Call Me By Your Name needs a reality check

Call Me By Your Name is a dizzying ode to summer romance that reminds of Rohmer’s depictions of young people in films like A Summer’s Tale. Luca Guadagnino evokes his homeland with simple direction that makes one yearn for a vacation like this. It puts Aziz Ansari’s holiday scrapbook to shame. The performances are first-rate, especially Michael Stulhbarg’s revelatory monologue near the film’s close. But in trying to woo his audience, to get us drunk on the scenery and pure life of it all, Guardino overlooks some of the more troublesome ideas at its core.

It is heartening that in 2017 we can have positive cinematic gay romances that aren’t purely about the restriction to lifestyle. But then why give the film an 80s period setting if not to explore the cultural moment?  Never mind that by 1983 the AIDS crisis was underway and millions were fearing for their lives regardless of orientation. There is simply no fear from any of the characters here. 17-year-old Elio’s parents are completely supportive, the anxieties of the day not a factor in their removed holiday paradise. Very European, but is this telling us how life is or rather, how it should be?

When Elio rejects Marzia, she isn’t upset because he is gay, it’s because he no longer wants her. Chiara, who constantly chases after Armie Hammer’s clearly uninterested Oliver, is shown as something of a joke. They, like Elio’s mother Anella, are props to be looked at but not engaged with. When Marzia tells Elio she has read the book of poetry he gave her, his complete disinterest shows the film’s own lack of interest in perspective outside that of the teenage boy.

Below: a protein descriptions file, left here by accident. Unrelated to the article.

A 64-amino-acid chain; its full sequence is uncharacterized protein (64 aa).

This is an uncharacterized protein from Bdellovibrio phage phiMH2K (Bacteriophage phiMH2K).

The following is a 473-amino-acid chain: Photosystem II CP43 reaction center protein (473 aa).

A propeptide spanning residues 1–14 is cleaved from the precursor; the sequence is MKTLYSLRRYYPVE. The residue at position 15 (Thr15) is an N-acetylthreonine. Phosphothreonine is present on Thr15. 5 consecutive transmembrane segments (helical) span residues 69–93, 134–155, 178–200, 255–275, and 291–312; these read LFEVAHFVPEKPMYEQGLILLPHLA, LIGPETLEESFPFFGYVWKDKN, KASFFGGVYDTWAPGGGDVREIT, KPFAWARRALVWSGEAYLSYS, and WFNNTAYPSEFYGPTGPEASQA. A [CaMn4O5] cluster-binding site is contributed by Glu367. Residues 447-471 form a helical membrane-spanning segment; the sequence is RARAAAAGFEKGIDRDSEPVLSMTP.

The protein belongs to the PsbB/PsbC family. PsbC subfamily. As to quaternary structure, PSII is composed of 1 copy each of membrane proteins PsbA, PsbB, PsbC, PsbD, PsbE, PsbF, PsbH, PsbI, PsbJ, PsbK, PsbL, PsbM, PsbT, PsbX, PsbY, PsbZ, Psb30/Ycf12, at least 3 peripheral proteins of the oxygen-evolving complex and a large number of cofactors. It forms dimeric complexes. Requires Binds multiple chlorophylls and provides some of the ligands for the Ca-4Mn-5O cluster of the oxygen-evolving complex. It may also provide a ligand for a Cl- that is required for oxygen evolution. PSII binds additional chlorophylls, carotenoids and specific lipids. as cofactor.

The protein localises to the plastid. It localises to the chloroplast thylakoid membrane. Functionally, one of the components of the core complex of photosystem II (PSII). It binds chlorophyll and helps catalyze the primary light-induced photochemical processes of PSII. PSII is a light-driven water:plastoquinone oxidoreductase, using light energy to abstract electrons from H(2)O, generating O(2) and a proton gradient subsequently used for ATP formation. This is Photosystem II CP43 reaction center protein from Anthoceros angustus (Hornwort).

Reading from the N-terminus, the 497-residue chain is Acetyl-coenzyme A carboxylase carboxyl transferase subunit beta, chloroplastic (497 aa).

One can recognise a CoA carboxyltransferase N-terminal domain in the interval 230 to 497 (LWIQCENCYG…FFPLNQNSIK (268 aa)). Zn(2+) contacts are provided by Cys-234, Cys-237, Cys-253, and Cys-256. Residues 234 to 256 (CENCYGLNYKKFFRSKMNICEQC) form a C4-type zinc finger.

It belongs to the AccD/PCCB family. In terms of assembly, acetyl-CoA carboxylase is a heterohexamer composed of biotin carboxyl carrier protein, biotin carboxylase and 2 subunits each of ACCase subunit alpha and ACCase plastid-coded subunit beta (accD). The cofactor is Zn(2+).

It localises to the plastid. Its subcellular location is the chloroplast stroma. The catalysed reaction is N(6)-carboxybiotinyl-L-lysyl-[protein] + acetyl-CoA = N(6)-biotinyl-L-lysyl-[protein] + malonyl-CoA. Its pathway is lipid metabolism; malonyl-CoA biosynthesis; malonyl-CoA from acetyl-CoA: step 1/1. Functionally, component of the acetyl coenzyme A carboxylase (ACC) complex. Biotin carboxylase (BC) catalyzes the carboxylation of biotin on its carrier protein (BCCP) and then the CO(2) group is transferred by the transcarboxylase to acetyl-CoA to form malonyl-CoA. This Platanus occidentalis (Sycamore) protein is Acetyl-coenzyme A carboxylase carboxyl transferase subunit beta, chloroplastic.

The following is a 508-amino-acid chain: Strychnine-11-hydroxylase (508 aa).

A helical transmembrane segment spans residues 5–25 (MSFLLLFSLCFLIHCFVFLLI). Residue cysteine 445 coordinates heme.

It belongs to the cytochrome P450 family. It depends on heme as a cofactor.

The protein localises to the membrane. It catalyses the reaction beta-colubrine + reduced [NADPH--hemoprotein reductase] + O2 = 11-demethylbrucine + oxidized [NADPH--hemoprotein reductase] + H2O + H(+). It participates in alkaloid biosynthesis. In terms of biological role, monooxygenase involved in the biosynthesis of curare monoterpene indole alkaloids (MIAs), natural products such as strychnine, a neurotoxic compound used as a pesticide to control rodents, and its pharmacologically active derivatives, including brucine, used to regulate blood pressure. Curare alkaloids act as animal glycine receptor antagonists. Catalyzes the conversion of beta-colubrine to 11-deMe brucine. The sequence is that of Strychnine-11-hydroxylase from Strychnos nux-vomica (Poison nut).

Tell me why I should really care that this 17-year-old is suffering from heartbreak six months after saying goodbye. His life is still perfectly on track, his family still love him and are very caring, he is sure to become another wealthy intellectual. But he is an asshole.

It also features no actual gay sex. Sure, there’s plenty of longing glances, and that peach scene is a marvel, but when it comes to the central couple’s consummation, the camera respectfully pans away. Yet earlier in the film Guadagnino lustfully observes Marzia undressing. The film may treat its gay themes with an admirable casualness but it still plays to heteronormative audience expectations that make up the majority of viewers and, especially at this time of year, will vote for it.

None of this would matter if this was a little Indie film that passed most by. But in its entry in the Oscar race Call Me By Your Name has been repositioned as a liberal fantasy. Just look at how Sony tried to market it on Twitter this week. A year ago Moonlight, a radical film that expressed the pain of now alongside hope for the future, tied around gay and black life, won Best Picture in perhaps the greatest upset in Oscar history. Hollywood now seems to be course correcting by celebrating a film that acknowledges gay people exist but does not wish to engage with problems they face. Call Me By Your Name is an excellent film, but rewarding it in this way would be a mistake.

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